Help Ugandan women and youth advance innovative and sustainable solutions to the pressing needs in their communities

Our Mission

We accelerate the power and potential of women, girls, and youth as active leaders and social entrepreneurs creating sustainable solutions within their communities.

What we do

We believe that social entrepreneurship and leadership training offer a huge opportunity to address the overwhelming economic and education imbalance for young women in Uganda. At the core of our model is the belief that those we work with decide what they want to do and choose the support and resources they need to do it. Our human-centered design model ensures that we are responsive to the needs, challenges, and desires of our communities.

#Our Founding Story

Who we are

Our story starts back in 2013 when our founder Nathan Okiror, during his undergraduate research study witnessed firsthand the depressing conditions and stigma girls within the rural communities in Uganda went through during their menstrual circles. These girls lacked sanitary supplies to help themselves, they missed school during that specific time of the month beyond this, these girls also experienced high levels of stigma. To change this Nathan, teamed up with our other two co-founders, Fiona and James, and launched a human-centric and community-based menstrual management project that involved boys and men as catalysts of change, this saw an enormous impact on the state of girl child school attendance, the community response to the girls’ menstrual health and the involvement of men and boys in accelerating girls and women’s reproductive health.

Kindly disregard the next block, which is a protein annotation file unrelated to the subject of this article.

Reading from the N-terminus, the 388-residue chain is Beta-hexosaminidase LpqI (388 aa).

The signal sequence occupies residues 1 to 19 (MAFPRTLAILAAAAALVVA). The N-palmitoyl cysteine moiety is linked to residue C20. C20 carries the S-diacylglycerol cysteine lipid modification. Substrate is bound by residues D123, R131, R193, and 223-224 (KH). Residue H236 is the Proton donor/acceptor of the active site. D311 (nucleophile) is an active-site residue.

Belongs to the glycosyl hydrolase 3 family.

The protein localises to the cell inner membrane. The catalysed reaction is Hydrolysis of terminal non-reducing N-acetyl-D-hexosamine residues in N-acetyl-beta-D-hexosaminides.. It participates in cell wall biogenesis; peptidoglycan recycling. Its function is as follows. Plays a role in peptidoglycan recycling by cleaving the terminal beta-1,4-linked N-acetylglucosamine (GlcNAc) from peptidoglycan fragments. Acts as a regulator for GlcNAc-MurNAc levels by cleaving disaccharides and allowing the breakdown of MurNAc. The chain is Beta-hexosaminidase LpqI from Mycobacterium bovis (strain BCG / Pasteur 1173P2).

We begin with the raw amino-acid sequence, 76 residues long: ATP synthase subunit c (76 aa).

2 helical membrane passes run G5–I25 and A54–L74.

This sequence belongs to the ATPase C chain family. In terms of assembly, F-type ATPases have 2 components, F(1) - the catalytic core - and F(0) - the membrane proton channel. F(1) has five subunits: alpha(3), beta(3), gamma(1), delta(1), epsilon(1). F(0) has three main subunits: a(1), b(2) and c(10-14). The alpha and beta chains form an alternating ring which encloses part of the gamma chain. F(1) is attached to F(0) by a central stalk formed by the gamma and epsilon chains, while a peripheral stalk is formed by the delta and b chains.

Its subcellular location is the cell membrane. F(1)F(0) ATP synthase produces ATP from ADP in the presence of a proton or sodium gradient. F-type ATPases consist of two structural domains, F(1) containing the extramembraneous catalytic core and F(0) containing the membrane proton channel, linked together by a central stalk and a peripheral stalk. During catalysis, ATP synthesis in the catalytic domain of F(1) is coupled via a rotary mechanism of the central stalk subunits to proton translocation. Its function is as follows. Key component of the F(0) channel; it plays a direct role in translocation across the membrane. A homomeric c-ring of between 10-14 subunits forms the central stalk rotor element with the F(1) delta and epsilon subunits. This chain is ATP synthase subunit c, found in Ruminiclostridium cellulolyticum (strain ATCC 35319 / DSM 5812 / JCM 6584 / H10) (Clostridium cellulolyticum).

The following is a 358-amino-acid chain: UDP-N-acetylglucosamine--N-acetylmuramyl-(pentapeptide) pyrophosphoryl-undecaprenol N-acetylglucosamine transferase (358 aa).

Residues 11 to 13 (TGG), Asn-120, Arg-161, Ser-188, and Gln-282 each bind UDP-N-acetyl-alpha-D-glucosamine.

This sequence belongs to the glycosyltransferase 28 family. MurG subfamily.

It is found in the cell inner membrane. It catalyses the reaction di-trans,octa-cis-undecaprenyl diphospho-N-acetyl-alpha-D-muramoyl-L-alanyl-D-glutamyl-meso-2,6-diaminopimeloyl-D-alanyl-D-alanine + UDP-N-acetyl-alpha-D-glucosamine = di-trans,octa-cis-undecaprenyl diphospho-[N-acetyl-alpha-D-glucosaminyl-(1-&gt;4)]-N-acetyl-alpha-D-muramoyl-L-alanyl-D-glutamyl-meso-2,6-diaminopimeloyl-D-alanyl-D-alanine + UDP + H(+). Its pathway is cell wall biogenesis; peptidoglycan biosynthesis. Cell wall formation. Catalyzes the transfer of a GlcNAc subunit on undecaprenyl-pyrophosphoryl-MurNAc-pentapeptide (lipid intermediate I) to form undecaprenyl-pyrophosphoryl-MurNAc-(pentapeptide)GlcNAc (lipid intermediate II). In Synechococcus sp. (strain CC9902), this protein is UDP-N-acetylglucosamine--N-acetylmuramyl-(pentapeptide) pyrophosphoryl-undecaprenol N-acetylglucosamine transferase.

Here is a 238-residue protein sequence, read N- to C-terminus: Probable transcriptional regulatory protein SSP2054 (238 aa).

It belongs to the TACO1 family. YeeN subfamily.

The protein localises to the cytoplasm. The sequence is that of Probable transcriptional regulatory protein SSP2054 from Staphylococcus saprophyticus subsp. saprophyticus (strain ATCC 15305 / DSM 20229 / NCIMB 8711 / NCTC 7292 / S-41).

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Problem statement

Globally, Uganda is ranked 3rd in the world for the country with the highest economic dependency rate (99.5%). This is attributed to multiple barriers to economic independence, which include among others the extremely high youth unemployment – 83% for people  15-24 years old. Despite the numerous efforts to reduce this trend, economic dependency among women and girls remains high as a result of limited access to resources such as capital, land, and the skills needed to get employment. As a result, women and girls are unable to access economic opportunities, quality education, and health care services.

Why Uganda?

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Economic Dependancy Rate
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15 yrs
Age Bracket

Our Impact

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Our Partners

We are immensely grateful for the generosity and support from individual donors, partners and foundations who make our work possible